The truth is that people will see what they want to see, and we learn this fairly early on in life. Most of us as children have been out one day with a parent who decides to play the age-old “cloud game” – to see what shapes you can find up in the sky. We can find all sorts of things, but as any sane and rational person knows full well the things we see are not real. There isn’t really a giant mile-wide seagull in the sky. Just a big fluffy white cloud. Human beings, due to some weird quirk of psychology, are particularly adept at seeing faces in things. There’s a wonderful Twitter account called “faces in things” which testifies to some wonderful examples of this – many much clearer than divine tree stumps and cheese toasties.

It’s certainly not unusual to have a fascination for the mysterious. I can’t remember a time in my life when religious matters didn’t fascinate me. But I’d like to think that my approach was and is rational: investigating religious claims, studying religious practices, and reflecting on the phenomena of religious experience. Unfortunately a rational approach is of little interest to vast numbers of people who can’t be bothered putting the time and effort in. Instead they want a quick fix, an easy answer, an instant miracle to be a part of; and they want it so desperately that they’ll dive at any report – however wacky – so they can feel like they’re part of a generation that witnessed the miraculous. They care not for the leaps of logic required to reach their conclusions. Such types are highly frustrating, as reason simply will not penetrate the dark caverns of their credulous minds.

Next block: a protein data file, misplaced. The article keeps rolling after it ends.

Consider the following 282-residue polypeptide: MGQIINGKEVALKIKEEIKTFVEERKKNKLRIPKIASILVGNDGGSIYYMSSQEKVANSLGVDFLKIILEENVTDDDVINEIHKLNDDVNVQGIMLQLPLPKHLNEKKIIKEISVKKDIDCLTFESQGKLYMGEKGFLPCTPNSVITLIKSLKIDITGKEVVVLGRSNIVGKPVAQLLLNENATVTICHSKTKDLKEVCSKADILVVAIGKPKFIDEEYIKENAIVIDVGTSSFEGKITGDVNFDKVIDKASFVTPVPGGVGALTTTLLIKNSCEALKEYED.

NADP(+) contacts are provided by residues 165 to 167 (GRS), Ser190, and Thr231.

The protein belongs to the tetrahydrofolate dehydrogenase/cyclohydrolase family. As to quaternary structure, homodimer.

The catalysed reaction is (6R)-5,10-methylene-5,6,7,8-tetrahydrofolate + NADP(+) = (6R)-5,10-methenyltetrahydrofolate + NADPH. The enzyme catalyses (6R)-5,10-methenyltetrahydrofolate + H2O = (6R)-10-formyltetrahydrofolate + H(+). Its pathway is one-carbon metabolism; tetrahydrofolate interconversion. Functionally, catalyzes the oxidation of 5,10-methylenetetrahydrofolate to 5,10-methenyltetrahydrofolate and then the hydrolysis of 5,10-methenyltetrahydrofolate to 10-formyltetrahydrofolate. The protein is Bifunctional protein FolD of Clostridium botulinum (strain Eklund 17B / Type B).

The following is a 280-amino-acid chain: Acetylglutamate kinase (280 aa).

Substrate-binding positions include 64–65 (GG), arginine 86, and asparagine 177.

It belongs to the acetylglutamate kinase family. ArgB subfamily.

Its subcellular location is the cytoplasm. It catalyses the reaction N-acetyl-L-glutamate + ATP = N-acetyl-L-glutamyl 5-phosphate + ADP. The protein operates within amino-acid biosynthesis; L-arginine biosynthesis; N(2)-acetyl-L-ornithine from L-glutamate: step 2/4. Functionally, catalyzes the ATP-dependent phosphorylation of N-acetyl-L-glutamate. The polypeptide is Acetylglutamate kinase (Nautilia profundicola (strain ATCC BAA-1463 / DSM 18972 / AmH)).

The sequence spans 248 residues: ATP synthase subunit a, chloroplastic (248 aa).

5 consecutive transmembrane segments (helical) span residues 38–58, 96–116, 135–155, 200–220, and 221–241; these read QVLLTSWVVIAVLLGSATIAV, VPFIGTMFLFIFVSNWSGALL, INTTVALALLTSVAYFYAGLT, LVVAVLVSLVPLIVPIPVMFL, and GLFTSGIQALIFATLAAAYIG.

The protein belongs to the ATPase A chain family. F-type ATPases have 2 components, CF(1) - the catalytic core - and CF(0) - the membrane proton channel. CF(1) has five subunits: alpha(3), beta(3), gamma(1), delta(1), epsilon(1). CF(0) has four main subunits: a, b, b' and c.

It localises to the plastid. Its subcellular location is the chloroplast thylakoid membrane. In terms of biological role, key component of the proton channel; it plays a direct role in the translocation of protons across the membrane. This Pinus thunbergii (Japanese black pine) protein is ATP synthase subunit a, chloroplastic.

To be fair, in the case of the tree stump the church in question is officially taking a stance of scepticism. The parish priest has warned against worship of the tree, saying: “There’s nothing there . . . it’s just a tree. You can’t worship a tree.” Indeed, but other locals are more than willing to brush that off. One parishioner offered: “It’s doing no harm and it’s bringing people together, from young and old to black and white, Protestant and Catholic, to say a few prayers so what’s wrong with that?” And there we have that same old cavalier attitude to truth raise its ugly head again.